Toronto Wrongful Dismissal & Termination Lawyers
For employers, a termination can be one of the most difficult decisions to be made during the course of an employment relationship and attracts significant liability if undertaken incorrectly or without guidance from an employment lawyer.
For employees, termination is an undoubtedly stressful time in their lives, filled with uncertainty and fear. Many employees are not aware of what they are entitled to upon termination, what an appropriate severance package should be, or what their rights are in such a situation.
At Baker & Company, our highly experienced Toronto employment lawyers have more than 30 years of experience guiding both employers and employees through the termination process. We advise clients on their options, ensure they are complying with all of their obligations, help them make critical decisions, and protect their rights.
In most instances where an employee is terminated without cause, employers may terminate an employee, so long as they provide that employee with sufficient working notice, or pay in lieu of that notice (i.e. termination pay)- unless they are terminated for cause.
Working notice of termination may be given to an employee in advance of the termination date so as to give the employee ample time to find new employment before the arrival of the termination date. Where this occurs, the employee is expected to work for the duration of the notice period and will continue to be paid the same wages and receive health and other benefits.
Alternatively, some employers prefer to require the terminated employee to leave immediately and choose to pay the terminated employee the income the employee would have earned during the period of working notice. This is known as termination pay or pay in lieu of notice.
Minimum notice periods are regulated by the Employment Standards Act, which provides a “floor” of rights that cannot be contracted out of through provisions in an employment contract and must be provided to all terminated employees (unless they have been terminated for cause).
This minimum amount of notice (or pay in lieu of notice) is based on the length of time the terminated employee worked for the employer:
|Length of Employment||Notice Required|
|Less than 3 months||None|
|3 months but less than 1 year||1 week|
|1 year but less than 3 years||2 weeks|
|3 years but less than 4 years||3 weeks|
|4 years but less than 5 years||4 weeks|
|5 years but less than 6 years||5 weeks|
|6 years but less than 7 years||6 weeks|
|7 years but less than 8 years||7 weeks|
|8 years or more||8 weeks|
It is important to note that Ontario courts (known as ‘common law’) have a long history of requiring employers to give longer periods of notice to employees than the minimum notice periods required by the Employment Standards Act.
Severance pay is considered a benefit for long-term employees and is provided in recognition of their commitment to an organization.
In order to be eligible for severance pay upon termination, an employee must have had worked for the employer for at least five years, and the employer must have a total annual payroll of $2.5 million or more.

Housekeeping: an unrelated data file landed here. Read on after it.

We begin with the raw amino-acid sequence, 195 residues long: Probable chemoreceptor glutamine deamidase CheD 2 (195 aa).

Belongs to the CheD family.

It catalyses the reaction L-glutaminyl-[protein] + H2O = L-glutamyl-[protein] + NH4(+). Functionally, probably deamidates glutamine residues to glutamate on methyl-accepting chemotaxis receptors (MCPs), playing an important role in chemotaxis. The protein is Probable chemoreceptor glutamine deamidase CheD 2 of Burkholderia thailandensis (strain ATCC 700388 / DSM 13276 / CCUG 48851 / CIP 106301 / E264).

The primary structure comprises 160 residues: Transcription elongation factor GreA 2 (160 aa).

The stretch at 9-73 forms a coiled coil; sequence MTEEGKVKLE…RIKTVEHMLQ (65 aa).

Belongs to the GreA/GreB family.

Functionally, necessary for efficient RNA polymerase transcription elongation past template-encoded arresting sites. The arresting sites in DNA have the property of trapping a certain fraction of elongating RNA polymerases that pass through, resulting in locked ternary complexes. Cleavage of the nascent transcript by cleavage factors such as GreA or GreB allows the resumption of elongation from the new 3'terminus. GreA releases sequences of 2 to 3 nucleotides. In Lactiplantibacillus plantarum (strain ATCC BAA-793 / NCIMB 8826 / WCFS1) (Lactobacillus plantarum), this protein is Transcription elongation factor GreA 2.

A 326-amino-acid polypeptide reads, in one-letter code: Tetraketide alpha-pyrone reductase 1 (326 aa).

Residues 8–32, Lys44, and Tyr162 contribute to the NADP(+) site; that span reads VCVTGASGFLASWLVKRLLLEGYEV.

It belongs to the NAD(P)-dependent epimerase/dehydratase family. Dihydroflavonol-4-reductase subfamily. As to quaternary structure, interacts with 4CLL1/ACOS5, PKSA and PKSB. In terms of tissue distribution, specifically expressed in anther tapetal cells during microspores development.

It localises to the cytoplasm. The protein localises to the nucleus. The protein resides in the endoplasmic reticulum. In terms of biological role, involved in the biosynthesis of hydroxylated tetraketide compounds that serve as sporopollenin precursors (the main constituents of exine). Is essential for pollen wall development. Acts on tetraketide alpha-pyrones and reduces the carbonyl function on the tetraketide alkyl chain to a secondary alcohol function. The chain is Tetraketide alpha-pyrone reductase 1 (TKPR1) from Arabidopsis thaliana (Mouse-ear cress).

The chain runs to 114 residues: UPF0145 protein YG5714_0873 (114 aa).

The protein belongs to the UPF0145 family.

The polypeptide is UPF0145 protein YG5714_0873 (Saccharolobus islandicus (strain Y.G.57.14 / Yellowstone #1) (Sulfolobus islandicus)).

Severance pay is calculated by multiplying an employee’s regular weeks’ wages by the number of years they were employed by the employer, up to a maximum of 26 weeks’ pay.
There are some situations that arise in a workplace setting that can be grounds for immediate dismissal without the need for notice or termination pay. Such incidents include theft, fraud, and other illegal activity.
Employers and terminated employees often disagree about how much notice or pay in lieu of notice is fair following termination, or whether a termination was with or without cause. This can result in a wrongful dismissal complaint and subsequent negotiations, and in some cases, even litigation, over what the appropriate amount should be.
Employees who have been dismissed for cause can file a wrongful dismissal complaint challenging the reasons for their dismissal and demanding termination pay.
Negotiations over appropriate termination pay can be stressful, contentious, and prolonged. They should not be undertaken without first consulting with a knowledgeable employment lawyer. Where no resolution is reached during these discussions, the issue will proceed to litigation, which has the potential to be even more lengthy and anxiety-filled.
In any termination, the situation can be fraught and there is a lot on the line. At Baker & Company we understand this and work hard to make the process clear, provide you with pragmatic and practical guidance, represent you throughout any negotiations, mediations, and litigation, and work towards a beneficial solution that is in your best interests.
We are both everyday trusted advisors and problem solvers. As advisors, we navigate our clients through issues and questions that may arise on a day-to-day basis. We provide proactive guidance and advice intended to address matters before they escalate into major issues. As problem solvers, we respond quickly and efficiently where a serious concern presents itself and where litigation or other legal intervention is required.
We represent both employers and employees and use this experience on both sides of the table to our clients’ advantage. If you would like to speak with one of our highly experienced Toronto employment lawyers, call us at 416-777-0100 or contact us online for a consultation.